Awards 2017

Posted on: June 8th, 2018 by

Oconto County Historical Society Awards

Annual Meeting of the Society

Recipient Information

November 9, 2017

The President’s Award – for preservation of Oconto County buildings, constructions, or sites

Leon Janssen has had a life-long love affair with the Couillardville area.  He spent his formative years there.  He is proactive in preserving Couillardville history.  He recently helped in refurbishing the local county park including the placement of a State Historic Marker.  Leon has written numerous articles and books, conducted interviews, prepared videos, and co-sponsors an annual reunion.  As he continues to preserve Couillardville history we continue to honor him.  He well deserves the President’s Award.


The President’s Award – for preservation of Oconto County buildings, constructions, or sites

I can’t remember exactly when I met Kathie Marsh but I suspect it had something to do with a man whom many of you know, Norb Langer.  Norb was the long-time manager of the Holt & Balcom Logging Camp Museum, first as a member of the McCaslin Lions, and then continuing with the Oconto County Historical Society after the Lions Club gave the camp back to the OCHS in 2008.  Norb and Kathie were, and are, great friends, and it makes sense that the three of us met at the camp at some point in 2007 or 2008.   I had joined the Lions Club in 2006, started volunteering at the camp in the spring of 2007, and I could tell very quickly that Norb was starting to groom me to be his replacement as manager.  Norb was around 80 at the time and had a wife whose illness required a lot of hands-on caregiving.

At any rate, I was a committed and involved volunteer in 2007, when it was determined that the roof of the camp needed replacement, about thirty years after the Lions had installed it during their saving of the camp.  The Lions didn’t want to spend any more money on the camp, and dumped in Norb’s lap the job of finding new ownership for the camp.  The Holt family got wind of the possibility that the camp might be moved or demolished, and were greatly dismayed.  Kathie, who was friends with Marcia Wahoske, great-granddaughter of William Arthur Holt, began to find herself more and more involved in trying to preserve the future of the camp.

The outcome of Norb’s ownership determination efforts was the transfer of the camp back to the OCHS.  Norb then leapt into determining what type of replacement roofing would be appropriate and obtaining bids for the project.  Norb soon felt that it would be better if a committee of OCHS members were formed to review and make determinations about the restoration of the camp, and (surprise, surprise!) Kathie became one of the committee members.  And then, she appointed herself chair (and only member) of the Fundraising Committee!

Kathie, as is her wont, immediately jumped into the effort with both feet, writing letters, organizing fundraising presentations and events at the camp and on the golf course in the middle of which it stands.  Her initial success was in raising not only the $12,000 it took to replace the roof, but also to go farther in raising an additional $16,000 in cash and pledges by the end of 2008.  And all the while, Kathie said she had never done this sort of thing before, and really didn’t know what she was doing!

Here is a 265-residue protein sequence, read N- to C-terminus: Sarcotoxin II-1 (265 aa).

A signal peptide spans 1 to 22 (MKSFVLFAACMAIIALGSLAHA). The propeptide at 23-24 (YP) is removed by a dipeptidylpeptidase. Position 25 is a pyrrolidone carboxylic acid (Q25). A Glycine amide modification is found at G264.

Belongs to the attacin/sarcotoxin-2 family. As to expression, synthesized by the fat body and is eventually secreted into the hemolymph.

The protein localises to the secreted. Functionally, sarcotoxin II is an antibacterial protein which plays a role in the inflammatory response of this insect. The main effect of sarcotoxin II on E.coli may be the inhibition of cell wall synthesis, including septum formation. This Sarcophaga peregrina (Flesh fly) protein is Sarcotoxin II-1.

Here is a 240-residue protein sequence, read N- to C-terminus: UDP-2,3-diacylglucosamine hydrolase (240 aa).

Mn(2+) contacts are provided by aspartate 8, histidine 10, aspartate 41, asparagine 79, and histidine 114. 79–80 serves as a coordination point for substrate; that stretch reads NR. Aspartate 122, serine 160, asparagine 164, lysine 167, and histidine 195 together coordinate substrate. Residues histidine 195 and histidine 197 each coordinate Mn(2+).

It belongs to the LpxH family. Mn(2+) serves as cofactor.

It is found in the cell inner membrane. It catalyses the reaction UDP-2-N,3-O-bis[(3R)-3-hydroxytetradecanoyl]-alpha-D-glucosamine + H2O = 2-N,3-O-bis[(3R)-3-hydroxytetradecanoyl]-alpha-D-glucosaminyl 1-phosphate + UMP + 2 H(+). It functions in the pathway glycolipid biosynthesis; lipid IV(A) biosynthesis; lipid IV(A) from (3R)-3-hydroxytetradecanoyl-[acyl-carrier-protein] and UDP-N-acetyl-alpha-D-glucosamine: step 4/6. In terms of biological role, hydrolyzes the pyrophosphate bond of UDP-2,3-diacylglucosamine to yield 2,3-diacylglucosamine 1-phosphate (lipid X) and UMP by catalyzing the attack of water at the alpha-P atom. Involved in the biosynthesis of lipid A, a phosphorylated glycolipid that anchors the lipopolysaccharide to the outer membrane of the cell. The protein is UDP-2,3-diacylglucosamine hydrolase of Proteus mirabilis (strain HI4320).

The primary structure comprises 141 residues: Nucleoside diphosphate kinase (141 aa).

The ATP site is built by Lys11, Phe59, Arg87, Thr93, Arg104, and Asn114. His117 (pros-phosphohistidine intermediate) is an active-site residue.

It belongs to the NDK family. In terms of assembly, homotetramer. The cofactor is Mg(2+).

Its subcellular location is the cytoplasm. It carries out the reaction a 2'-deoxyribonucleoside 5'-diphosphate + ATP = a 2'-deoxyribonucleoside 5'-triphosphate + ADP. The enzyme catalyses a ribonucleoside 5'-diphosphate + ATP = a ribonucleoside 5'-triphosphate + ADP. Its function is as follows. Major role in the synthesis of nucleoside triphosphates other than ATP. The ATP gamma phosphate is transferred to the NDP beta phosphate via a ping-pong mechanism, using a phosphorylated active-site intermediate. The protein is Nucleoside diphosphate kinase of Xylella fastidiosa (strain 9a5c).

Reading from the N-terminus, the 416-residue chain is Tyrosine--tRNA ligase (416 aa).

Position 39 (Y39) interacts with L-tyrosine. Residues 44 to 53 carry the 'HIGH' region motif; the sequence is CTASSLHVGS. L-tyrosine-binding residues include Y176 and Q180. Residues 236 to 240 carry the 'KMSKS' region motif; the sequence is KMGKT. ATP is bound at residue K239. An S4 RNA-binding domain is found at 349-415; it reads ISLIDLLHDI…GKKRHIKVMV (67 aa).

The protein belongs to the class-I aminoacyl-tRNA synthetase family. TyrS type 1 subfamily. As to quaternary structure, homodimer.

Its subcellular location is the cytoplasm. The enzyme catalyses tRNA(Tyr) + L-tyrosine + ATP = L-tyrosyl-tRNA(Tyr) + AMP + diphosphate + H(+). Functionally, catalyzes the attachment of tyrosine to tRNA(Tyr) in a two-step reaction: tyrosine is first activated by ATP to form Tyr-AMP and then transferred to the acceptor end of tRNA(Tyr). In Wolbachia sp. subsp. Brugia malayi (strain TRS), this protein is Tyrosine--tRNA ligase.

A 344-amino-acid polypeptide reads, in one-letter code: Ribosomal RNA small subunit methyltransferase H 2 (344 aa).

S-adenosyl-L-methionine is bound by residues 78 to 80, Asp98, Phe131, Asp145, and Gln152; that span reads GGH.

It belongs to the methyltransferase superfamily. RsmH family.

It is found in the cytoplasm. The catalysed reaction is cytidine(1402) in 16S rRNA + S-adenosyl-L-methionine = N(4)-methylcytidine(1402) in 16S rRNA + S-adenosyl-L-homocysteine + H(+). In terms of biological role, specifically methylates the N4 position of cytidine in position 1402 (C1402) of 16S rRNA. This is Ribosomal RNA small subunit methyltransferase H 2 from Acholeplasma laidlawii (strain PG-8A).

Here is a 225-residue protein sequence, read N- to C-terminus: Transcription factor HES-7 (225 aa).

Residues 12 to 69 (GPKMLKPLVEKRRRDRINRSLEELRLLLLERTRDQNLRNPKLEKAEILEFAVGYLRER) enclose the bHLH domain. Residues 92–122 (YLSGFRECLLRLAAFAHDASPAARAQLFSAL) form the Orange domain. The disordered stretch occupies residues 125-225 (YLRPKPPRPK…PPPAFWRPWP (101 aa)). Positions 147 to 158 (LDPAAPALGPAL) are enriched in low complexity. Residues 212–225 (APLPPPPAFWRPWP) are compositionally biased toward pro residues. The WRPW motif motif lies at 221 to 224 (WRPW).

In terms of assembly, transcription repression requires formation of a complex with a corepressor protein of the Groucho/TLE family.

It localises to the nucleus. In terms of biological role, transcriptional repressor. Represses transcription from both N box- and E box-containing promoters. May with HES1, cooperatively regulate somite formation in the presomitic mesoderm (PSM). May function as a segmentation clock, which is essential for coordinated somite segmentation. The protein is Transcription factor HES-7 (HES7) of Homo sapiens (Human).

During the completion of the roof project, people took a good look at the camp buildings and determined that extensive restoration work was needed, and it would cost, at first glance, at least $35,000.  Norb and Kathie started to work on the project, with Norb as general contractor, but Norb’s wife began to require more attention and Norb wasn’t getting any younger.  The result was that I became camp manager and Kathie became general contractor, because I was employed and didn’t have the time to devote to the effort.

So, Kathie not only determined what needed to be done and how to do it, but also raised the funds needed to accomplish it!  She dealt with the log restoration contractor, who, it was quickly determined, had egregiously underestimated the cost of his time and materials (that’s a long story in itself), and she also arranged with local artisans, tradesmen and craftsmen to accomplish their tasks at significantly reduced or no cost.  And, while she was doing all that, Kathie organized golf outings, dinners at the camp, more talks and presentations, and then along came “The Red Light Saloon,” a wonderful series of performances that raised multiple thousands of dollars in its five-year run.

When all was said and done, the restoration cost more than $130,000, and Kathie raised it all!  But Kathie didn’t quit there; she knew that more repairs would be a regularity due to the nature of the buildings, and she wanted to have a fund to pay for everything.  So, the Red Light Saloons continued, replaced this year by “Wine, Women and Song,” and other fundraising events continued, as well as the obtaining of thousands of dollars in grants.